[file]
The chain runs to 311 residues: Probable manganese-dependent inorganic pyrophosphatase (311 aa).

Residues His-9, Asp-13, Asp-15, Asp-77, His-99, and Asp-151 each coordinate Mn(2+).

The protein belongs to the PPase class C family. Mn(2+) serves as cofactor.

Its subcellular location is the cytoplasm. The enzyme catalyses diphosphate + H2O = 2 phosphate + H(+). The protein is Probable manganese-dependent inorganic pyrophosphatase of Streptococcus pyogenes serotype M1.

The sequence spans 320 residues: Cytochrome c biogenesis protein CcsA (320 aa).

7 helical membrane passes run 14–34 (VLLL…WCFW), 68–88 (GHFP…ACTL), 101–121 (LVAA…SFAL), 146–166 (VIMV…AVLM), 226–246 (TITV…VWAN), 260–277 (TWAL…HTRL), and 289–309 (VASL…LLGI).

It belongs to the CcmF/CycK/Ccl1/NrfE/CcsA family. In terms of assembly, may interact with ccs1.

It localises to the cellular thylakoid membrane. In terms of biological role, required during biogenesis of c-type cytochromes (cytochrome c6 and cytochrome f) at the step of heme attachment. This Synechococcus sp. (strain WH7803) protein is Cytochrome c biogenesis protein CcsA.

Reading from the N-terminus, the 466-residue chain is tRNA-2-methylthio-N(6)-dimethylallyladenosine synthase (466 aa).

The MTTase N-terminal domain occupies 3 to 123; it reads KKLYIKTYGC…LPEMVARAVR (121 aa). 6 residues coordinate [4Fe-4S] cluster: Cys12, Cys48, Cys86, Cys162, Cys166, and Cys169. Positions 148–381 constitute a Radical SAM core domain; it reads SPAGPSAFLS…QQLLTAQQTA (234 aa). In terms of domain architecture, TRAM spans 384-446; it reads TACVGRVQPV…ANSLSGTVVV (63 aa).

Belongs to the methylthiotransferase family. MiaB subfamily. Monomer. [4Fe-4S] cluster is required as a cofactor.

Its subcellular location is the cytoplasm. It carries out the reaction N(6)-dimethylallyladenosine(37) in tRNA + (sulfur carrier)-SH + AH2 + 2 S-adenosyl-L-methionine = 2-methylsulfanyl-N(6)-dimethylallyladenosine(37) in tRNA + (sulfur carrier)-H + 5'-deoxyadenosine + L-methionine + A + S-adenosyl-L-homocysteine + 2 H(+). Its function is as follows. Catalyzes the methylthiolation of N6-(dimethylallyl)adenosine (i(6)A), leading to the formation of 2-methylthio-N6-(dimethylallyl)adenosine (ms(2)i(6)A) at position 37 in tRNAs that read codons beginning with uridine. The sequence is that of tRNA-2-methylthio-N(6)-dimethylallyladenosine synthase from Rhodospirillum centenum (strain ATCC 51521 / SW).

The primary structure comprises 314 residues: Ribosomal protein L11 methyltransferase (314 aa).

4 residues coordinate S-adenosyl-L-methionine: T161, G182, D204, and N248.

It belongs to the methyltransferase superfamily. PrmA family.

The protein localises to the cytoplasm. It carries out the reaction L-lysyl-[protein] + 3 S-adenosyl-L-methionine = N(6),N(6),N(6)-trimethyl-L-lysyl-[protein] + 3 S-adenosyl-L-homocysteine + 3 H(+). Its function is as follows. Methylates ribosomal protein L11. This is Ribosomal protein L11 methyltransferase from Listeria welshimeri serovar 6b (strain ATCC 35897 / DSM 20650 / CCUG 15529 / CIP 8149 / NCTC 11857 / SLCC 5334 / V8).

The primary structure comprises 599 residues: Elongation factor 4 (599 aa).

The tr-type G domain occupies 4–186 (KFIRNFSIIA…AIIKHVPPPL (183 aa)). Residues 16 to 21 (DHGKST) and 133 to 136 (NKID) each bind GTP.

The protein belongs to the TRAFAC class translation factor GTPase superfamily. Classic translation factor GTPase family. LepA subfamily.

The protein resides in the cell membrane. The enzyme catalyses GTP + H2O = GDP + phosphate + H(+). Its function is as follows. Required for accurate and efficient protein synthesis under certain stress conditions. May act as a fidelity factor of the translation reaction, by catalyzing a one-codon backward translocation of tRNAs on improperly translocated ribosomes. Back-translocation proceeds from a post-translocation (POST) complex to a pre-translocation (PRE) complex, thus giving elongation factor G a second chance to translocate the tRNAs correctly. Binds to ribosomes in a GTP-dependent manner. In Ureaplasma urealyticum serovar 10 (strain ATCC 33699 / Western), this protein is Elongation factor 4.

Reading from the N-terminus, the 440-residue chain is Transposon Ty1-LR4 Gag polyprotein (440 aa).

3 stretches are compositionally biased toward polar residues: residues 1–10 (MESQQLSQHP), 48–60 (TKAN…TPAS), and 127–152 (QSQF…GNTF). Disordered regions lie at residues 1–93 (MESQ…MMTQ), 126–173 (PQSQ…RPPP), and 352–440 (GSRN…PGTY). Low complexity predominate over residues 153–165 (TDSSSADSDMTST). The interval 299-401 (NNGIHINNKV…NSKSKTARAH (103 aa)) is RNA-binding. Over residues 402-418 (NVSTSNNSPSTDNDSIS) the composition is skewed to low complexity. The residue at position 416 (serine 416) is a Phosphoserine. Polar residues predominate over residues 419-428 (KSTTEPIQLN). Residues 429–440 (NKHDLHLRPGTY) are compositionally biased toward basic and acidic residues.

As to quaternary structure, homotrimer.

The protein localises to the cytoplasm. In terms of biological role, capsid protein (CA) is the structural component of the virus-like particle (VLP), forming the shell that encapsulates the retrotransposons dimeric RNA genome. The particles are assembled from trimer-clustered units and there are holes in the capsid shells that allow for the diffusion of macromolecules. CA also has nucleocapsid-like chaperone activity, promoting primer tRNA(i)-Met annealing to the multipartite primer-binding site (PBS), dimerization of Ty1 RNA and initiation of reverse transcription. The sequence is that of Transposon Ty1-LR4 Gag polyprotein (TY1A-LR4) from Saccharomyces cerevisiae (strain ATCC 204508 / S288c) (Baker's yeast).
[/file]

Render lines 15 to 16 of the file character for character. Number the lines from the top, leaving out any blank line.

It belongs to the methyltransferase superfamily. PrmA family.

The protein localises to the cytoplasm. It carries out the reaction L-lysyl-[protein] + 3 S-adenosyl-L-methionine = N(6),N(6),N(6)-trimethyl-L-lysyl-[protein] + 3 S-adenosyl-L-homocysteine + 3 H(+). Its function is as follows. Methylates ribosomal protein L11. This is Ribosomal protein L11 methyltransferase from Listeria welshimeri serovar 6b (strain ATCC 35897 / DSM 20650 / CCUG 15529 / CIP 8149 / NCTC 11857 / SLCC 5334 / V8).